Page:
Review:

"Murakami is of course himself an immensely reader-friendly novelist, and never has he offered more enticing fare than this enchantingly inventive tale. A masterpiece, entirely Nobel-worthy." Kirkus Reviews

Review:

"Murakami's novel, though wearying at times and confusing at others, has the faintly absurd loft of some great festive balloon. He addresses the fantastic and the natural, each with the same mix of gravity and lightness." Los Angeles Times

Review:

"[W]hile anyone can tell a story that resembles a dream, it's the rare artist, like this one, who can make us feel that we are dreaming it ourselves." Laura Miller, The New York Times Book Review

Review:

"However vague its allusions and overbearing its pretensions, however needlessly jive its English translation ('Jeez Louise'), this book makes for a beguiling and enveloping experience." Janet Maslin, The New York Times

Review:

"[Kafka] may be the Japanese author's weirdest novel yet, but it's also one of his best....What ties all this together is Murakami's unflappable, enchanting prose: hip but companionable, it keeps you coming back for more." Malcolm Jones, Newsweek

Review:

"[A] real page-turner, as well as an insistently metaphysical mind-bender....[I]t seems more gripping than it has a right to be and less moving, perhaps, than the author wanted it to be." John Updike, The New Yorker

Review:

"Parts of Murakami's story are violently gruesome and sexually explicit, and the plot line following Nakata is rather eerie and disturbing. Yet the bulk of this narrative is erudite, lyrical, and compelling; followers of Murakami's work should approve. Recommended." Library Journal

Review:

"The voluptuous pleasure of Haruki Murakami's enthralling fictions...reminds me of dreaming....And, like a dream, what this dazzling novel means — or whether it means anything at all — we may never know. (Grade: A-)" Entertainment Weekly

Review:

"Kafka on the Shore is Murakami's biggest novel in a decade and one of the most fun to read....[I]t feels like a return to Murakami's most whimsical métier." Orlando Sentinel

About the Author

Haruki Murakami was born in Kyoto in 1949 and now lives near Tokyo. His work has been translated into thirty-four languages, and the most recent of his many honors is the Yomiuri Literary Prize, whose previous recipients include Yukio Mishima, Kenzaburo Oe, and Kobo Abe. His books include After the Quake; Dance Dance Dance; The Elephant Vanishes; Hard-Boiled Wonderland and the End of the World; Norwegian Wood; South of the Border, West of the Sun; Sputnik Sweetheart; Underground; A Wild Sheep Chase; and The Wind-Up Bird Chronicle, all available in Vintage paperback, as is Vintage Murakami, a selection of his finest work.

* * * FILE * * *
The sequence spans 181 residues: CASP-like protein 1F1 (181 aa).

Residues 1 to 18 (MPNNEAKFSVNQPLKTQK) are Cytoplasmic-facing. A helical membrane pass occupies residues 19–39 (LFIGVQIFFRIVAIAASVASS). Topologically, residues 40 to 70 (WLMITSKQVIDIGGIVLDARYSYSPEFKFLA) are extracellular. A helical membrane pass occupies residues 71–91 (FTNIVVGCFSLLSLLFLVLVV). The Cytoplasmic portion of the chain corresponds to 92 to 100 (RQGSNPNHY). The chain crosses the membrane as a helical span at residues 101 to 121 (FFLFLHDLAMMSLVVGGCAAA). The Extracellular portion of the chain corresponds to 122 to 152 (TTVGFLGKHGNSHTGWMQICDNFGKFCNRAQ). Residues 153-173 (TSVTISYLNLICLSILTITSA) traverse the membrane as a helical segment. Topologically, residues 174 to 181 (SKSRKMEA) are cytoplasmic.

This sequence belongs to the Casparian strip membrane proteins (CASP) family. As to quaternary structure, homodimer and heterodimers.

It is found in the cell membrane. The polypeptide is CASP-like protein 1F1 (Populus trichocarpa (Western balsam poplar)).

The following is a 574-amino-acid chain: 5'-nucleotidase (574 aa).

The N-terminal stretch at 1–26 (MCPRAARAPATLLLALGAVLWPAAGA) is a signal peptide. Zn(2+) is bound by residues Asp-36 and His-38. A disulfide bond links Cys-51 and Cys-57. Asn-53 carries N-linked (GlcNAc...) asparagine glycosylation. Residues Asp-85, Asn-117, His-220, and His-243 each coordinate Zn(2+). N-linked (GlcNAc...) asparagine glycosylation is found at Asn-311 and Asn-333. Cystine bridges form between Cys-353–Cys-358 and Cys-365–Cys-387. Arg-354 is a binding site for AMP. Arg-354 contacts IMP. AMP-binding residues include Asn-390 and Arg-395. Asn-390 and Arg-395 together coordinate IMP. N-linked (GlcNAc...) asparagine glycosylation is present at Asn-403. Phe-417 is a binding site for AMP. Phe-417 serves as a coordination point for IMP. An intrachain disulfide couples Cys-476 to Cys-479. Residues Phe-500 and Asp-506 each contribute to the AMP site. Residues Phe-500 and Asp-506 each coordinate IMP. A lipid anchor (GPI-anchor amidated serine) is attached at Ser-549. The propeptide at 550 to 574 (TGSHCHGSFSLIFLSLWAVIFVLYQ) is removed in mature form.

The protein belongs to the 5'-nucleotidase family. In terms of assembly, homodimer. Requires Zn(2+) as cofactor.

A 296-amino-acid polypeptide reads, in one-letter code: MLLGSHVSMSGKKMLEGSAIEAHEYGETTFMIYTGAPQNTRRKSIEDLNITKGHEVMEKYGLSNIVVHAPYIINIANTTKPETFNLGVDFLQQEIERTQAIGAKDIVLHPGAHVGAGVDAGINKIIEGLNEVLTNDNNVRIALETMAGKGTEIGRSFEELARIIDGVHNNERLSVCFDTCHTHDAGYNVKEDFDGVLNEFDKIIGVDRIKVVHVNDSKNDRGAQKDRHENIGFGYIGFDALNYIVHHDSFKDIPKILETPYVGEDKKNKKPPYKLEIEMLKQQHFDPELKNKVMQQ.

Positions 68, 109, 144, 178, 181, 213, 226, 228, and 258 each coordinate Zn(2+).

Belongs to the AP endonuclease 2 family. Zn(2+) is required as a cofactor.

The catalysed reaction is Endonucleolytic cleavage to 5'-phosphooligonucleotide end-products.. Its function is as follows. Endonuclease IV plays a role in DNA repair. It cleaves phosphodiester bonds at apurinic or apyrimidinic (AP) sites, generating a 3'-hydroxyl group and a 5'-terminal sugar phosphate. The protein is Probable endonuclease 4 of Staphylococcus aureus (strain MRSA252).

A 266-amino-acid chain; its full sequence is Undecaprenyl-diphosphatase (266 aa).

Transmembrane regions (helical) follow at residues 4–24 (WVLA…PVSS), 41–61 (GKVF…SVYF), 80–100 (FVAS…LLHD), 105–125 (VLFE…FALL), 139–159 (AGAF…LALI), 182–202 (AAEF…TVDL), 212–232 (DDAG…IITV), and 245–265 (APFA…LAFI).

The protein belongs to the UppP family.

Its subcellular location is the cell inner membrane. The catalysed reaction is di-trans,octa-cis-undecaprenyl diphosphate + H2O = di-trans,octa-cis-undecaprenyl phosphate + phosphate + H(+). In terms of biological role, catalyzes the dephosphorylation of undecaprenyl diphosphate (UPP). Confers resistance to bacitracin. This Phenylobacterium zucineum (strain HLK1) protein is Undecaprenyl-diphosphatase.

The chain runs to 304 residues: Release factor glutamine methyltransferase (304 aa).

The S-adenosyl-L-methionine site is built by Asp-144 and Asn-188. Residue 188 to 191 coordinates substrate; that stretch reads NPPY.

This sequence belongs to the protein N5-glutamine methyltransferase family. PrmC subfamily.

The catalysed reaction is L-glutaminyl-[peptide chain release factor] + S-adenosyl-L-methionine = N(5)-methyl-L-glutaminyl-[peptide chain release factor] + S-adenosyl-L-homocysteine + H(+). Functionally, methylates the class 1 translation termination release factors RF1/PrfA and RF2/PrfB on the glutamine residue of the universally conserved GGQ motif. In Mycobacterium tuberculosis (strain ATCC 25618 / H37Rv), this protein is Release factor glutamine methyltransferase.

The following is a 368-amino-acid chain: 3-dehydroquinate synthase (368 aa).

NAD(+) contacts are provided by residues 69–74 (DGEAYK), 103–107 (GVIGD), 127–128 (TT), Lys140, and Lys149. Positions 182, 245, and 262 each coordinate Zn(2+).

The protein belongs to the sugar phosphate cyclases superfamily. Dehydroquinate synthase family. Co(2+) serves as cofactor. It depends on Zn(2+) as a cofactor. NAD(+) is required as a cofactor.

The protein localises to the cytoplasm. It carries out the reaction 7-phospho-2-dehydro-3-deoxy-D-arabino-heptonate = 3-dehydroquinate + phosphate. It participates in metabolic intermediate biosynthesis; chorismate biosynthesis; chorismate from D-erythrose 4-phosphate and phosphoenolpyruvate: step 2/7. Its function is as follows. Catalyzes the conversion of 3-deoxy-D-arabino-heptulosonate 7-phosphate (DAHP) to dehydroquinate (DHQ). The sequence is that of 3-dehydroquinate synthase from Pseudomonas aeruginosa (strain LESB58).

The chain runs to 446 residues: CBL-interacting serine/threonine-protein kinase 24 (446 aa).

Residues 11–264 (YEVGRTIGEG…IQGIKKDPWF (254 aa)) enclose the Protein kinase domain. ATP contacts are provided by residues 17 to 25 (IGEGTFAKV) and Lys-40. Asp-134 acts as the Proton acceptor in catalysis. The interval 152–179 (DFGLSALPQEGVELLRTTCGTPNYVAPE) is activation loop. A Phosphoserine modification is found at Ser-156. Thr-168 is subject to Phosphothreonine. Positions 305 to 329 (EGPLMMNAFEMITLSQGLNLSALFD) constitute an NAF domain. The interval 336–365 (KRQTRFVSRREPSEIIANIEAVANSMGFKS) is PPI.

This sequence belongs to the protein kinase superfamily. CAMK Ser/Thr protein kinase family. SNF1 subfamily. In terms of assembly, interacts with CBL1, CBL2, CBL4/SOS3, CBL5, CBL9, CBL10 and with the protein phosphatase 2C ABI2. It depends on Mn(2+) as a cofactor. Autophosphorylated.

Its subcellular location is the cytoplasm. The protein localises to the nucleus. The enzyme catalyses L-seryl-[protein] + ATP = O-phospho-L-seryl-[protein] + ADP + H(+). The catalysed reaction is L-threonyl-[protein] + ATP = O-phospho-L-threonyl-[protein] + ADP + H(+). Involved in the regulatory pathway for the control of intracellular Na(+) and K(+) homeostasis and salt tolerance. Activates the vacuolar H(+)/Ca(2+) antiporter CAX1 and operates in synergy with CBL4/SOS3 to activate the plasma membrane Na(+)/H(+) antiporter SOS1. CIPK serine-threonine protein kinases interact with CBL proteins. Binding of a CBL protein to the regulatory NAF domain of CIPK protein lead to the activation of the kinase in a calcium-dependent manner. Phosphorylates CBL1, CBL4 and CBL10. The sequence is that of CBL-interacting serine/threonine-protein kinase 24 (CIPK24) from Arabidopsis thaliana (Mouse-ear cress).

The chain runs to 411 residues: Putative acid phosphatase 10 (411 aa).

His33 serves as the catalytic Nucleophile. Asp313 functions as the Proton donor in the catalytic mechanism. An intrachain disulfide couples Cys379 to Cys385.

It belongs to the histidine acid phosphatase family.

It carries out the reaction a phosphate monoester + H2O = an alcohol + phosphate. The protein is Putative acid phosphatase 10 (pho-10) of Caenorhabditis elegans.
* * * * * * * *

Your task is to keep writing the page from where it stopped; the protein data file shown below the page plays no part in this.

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Inquisitor of Irony, August 8, 2012 (view all comments by Inquisitor of Irony)
Having never heard of Murakami prior to the publication of Kafka on the Shore, I resisted purchasing it time and again. After all, it does not follow that simply because one employs a particularly beloved signifier in a title, that the object signified by said title accrues some metaphysical value, which is not credited to texts bereft of such clever strategies. Indeed, one must be quite bold to actually invoke "Kafka" before many who will examine and possibly read it has any other experience of one's work. As it turns out, Murakami is absolutely justified in his appropriation of Kafka's name in title of this wondrous work of imaginative brilliance.

Notwithstanding the very real and significant contributions Freud made to our understanding to the workings of the mind, I maintain that his true claim to fame is as the greatest mythologist of the 20th century, especially in his later writings, and most especially in his books dealing with the socio-political foundations of society--The Future of an Illusion & Totem and Taboo come to mind--and commentary on such relations, which are found throughout his work. In order to walk away from these amazing books having gained anything of value, one has to be willing to give Freud a certain amount of artistic license and suspend disbelief. Having done so, the payoff is immense. For example, I found that The Future of an Illusion is a perfect way to off-set Aristotle, J. S. Mill, and old Manny Kant, in that it offers a such a radically different account of the foundations of and motivation to morality that students must rethink all of the theories from beginning to end. (I don't use Nietzsche's On the Genealogy of Morals for reasons of temporal economy.)